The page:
Architectural LED lighting specialist Anolis - a Robe business - was approached by Robert Parker of the Historic Houses Association to assist in the specification of a replacement lighting scheme to illuminate the front of Knebworth House, a magnificent Grade II listed Tudor stately home in Hertfordshire, UK, dating to the 13th century.
Today the house is still a home for its ancestral Lytton family as well as being open to the public. Its features include extensive landscaped gardens, it is also an iconic open-air venue for major rock and pop concerts as well as being a charismatic event space and location for numerous film and TV shoots.
The lighting brief, recalls Anolis account and project manager Simon Gooding, was to upgrade the previous sodium lighting – probably dating back to the 1980s – with a sustainable, low maintenance, modern and cool alternative.
Simon assessed their needs, surveyed the site, and suggested four Anolis Divine 160 RGBW fixtures, three for the front façade of the house and one to cover the side elevation, together with a single ArcSource 48MC Integral to highlight the newly restored Watchman’s Tower which had been unused since the 1950s.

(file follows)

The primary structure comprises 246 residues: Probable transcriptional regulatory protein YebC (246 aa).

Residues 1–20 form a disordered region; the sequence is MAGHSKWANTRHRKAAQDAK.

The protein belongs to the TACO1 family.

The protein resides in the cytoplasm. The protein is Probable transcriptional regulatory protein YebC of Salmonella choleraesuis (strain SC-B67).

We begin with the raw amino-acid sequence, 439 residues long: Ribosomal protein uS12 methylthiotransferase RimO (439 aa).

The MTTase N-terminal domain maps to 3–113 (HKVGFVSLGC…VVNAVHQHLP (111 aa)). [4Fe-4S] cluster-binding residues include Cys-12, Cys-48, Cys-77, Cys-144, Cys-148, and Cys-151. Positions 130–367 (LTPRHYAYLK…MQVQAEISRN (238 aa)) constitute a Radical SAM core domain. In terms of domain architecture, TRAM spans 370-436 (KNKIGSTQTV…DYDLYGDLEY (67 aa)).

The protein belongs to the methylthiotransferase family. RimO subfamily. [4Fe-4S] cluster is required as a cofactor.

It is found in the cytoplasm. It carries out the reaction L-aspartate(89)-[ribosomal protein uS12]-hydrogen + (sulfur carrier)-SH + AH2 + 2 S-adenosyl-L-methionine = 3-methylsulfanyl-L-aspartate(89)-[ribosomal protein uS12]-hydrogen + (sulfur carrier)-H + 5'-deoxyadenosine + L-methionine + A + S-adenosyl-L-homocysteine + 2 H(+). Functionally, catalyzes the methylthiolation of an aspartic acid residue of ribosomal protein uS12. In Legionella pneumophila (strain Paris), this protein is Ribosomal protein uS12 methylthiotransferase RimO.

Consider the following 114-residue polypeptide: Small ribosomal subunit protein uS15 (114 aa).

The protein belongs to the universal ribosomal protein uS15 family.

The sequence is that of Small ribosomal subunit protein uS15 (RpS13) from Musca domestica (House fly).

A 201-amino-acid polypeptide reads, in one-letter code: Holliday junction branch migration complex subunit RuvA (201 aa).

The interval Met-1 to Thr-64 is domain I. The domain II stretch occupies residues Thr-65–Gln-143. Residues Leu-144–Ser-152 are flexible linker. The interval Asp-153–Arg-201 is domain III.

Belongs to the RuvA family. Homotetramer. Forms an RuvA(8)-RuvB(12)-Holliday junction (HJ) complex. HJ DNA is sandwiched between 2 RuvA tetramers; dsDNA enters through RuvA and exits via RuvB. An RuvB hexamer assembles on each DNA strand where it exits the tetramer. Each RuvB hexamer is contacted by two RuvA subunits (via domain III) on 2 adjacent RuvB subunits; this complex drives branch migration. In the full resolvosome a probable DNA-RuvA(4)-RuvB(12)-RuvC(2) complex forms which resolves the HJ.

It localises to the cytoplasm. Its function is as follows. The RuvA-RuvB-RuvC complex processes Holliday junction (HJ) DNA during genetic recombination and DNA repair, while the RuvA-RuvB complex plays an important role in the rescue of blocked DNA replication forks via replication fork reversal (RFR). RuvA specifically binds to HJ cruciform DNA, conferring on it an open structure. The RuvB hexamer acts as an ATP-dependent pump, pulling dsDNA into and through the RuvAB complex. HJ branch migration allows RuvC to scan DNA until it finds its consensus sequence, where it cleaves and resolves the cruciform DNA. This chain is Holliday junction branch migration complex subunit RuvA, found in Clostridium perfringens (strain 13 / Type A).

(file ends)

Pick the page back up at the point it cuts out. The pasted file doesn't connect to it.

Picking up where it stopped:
The client wanted to keep the existing lighting positions but wanted the additional flexibility of colour changing in addition to the signature warm white look.
Lumen output and the correct optics were key to the fixture choice and critical to avoid light pollution. The Divine 160s were picked for their intensity and coverage. Most of the positions are 20 - 40 metres away from the front of the house, an area covered by just three Divine 160s fitted with 35-degree lenses which effortlessly bathe a 75-metre-wide expanse with smooth, evenly distributed light.
The fixture on the side elevation has a 65-degree lens, and all the Divine 160s are RAL coated in 9011 graphite black for continuity.
The Divine 160 is a high performance 11,836 lumen LED wash fixture that consumes substantially less electricity than their predecessors, as well as giving superior coverage and a great range of whites plus the colour changing options. This means more versatility for movie shoots, corporate shows, special events, weddings, and other occasions when a change of colour might be required.
Anolis provided one of its panel-mounted ArcControl DU units for day-to-day timed control, also programmed with a series of colour changing looks and sequences. The control is also adaptable and possible via smartphones, tablets, and other mobile devices.
The Watchman’s Tower had previously been unlit, but, newly refurbished, it was included in the new lighting proposal, so it can now be a fully integrated element of the house’s outstanding aesthetics.
Photo Credit: Rob Ryder
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